It Takes A Village to Raise a Business

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We’ve all heard the saying that it takes a village to raise a child. However, if there’s one thing I’ve learned after surviving five years in business is that it also takes a village to raise a business.

When I was in my mid-20s I actually tried to start my own business doing very much what I’m doing now (minus the social media since Facebook etc. didn’t exist back then).

I survived about a year before I packed it in and got a “real job”. The problem was that I thought in order to be a business person you had to be independent, and independent meant doing it all myself.

This time around, being a little older, and a little wiser (I hope), I recognized that trying to go it alone was part of the problem. When I was raising my son I needed a doctor, advice from my mom, and support from other mothers. So I realized I needed the same kind of support for my business.

In the past five years I’ve worked with a variety of coaches, made friends with other business people who I can bounce ideas off of, and joined a networking group. I have an accountability partner who I speak with once a week to talk about what I’m working on. I have a strong network of business friends on LinkedIn, Twitter and Facebook who I can ask for advice. And on occasion I even talk to my husband about my business.

When I was younger I thought needing other people was a weakness. But if you talk to any successful business people, if they’re honest, you’ll find they’ve all had help along the way. I spoke to one man recently who owns and runs five businesses. He’s been doing so for over 10 years and still meets with the previous owner several times a week to get advice, feedback and support. I know one online entrepreneur with the business in the high six figures who works with three coaches and has a mastermind group.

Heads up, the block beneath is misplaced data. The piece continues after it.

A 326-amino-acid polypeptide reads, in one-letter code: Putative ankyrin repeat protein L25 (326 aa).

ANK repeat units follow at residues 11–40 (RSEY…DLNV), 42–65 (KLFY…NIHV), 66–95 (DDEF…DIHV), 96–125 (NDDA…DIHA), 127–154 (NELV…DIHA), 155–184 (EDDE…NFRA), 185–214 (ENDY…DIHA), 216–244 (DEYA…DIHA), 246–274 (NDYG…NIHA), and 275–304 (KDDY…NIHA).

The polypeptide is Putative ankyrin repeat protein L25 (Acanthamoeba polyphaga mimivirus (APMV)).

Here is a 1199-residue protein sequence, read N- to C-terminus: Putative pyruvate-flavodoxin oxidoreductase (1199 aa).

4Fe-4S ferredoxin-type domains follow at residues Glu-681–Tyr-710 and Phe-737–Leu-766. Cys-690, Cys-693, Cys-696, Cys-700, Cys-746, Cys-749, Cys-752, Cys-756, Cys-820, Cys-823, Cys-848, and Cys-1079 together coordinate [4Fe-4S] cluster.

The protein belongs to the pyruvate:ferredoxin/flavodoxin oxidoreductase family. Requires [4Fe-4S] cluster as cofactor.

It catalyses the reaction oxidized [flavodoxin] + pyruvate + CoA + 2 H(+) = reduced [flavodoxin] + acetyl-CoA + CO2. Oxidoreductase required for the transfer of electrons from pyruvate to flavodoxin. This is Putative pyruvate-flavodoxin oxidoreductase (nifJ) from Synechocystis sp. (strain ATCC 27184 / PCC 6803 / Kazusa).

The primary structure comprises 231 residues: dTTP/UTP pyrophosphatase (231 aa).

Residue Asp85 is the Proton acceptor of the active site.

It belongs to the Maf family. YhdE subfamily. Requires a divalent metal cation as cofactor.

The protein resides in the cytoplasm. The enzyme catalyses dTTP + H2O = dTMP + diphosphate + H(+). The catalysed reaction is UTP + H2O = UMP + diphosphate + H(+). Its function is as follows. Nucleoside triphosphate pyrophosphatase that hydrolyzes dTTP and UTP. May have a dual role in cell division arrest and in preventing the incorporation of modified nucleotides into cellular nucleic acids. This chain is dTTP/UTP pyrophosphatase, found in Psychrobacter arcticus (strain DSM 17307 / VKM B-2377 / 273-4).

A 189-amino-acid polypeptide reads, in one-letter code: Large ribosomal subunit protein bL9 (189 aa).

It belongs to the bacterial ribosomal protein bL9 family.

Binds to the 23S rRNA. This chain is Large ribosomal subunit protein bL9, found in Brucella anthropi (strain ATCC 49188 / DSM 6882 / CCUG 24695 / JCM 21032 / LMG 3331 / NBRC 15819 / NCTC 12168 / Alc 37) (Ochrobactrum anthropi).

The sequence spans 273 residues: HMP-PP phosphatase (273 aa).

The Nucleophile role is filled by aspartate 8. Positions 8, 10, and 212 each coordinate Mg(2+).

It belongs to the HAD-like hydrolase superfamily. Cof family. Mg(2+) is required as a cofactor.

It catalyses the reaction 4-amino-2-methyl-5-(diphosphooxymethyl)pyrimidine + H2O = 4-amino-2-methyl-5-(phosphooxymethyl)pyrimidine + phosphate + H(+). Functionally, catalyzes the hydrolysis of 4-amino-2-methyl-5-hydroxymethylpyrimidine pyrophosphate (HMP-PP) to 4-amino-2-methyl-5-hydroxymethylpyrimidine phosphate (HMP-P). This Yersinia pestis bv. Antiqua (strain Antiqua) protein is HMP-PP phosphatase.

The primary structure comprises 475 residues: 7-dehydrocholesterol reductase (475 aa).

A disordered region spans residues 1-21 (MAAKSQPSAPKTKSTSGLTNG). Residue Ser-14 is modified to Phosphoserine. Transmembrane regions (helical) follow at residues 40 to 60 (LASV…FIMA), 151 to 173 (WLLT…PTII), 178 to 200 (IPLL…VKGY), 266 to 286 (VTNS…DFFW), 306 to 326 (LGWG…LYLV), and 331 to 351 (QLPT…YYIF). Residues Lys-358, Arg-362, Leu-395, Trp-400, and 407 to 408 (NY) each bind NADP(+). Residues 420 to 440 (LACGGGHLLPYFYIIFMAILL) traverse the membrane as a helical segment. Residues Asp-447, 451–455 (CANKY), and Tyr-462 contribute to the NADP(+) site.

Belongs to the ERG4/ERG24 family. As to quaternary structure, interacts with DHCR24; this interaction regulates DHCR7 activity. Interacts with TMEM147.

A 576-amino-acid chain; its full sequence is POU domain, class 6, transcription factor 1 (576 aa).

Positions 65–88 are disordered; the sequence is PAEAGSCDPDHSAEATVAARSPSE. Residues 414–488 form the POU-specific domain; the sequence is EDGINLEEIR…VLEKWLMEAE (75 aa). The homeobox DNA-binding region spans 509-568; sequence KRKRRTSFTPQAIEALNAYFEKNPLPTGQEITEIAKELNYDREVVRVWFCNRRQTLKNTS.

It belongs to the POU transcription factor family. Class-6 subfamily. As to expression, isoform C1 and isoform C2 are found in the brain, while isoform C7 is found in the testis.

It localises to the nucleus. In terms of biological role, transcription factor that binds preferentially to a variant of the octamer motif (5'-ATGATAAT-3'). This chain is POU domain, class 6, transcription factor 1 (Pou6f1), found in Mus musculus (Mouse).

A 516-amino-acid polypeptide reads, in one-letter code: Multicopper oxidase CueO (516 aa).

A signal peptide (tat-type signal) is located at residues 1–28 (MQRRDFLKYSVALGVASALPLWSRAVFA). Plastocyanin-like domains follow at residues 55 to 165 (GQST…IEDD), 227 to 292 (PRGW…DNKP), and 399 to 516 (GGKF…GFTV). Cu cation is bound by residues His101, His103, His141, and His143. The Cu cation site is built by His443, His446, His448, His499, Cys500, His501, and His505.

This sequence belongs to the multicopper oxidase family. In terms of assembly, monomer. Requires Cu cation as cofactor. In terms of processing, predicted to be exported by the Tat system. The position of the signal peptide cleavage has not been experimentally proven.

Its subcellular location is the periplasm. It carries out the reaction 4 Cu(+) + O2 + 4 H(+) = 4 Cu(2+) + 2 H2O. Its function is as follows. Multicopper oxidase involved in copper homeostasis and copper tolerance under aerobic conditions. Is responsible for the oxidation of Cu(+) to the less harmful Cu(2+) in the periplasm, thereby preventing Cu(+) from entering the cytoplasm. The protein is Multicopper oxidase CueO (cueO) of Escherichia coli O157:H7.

When you’re building your village you need to make sure that just like a real village it is a diverse group of people. It is often easier to build relationships with other people who are the same stage in their business as you. This is useful because you’re both going through the same things and can really relate to each other.

However you also need to make sure your village includes some experienced business people. Being around more successful business owners helps remind you where you are headed. They can help you remember to focus on your goals and plans rather than just your daily to do list. If you’ve surrounded yourself with the right people will share some of their knowledge and be happy to give you feedback.

Of course, it’s always good to include some new business people in your village. It helps remind you how far you’ve come, and lets you pay back for the help you’ve received along the way.

If you find yourself struggling in running your business, take a moment and ask yourself who is in your village. If you don’t have enough support, advice, and inspiration in your immediate network it’s time to grow your village. Look for a coach, join a networking group like BNI, or reach out to someone you know and invite them out for coffee. You’ll be glad you did.

Andrea J Stenberg

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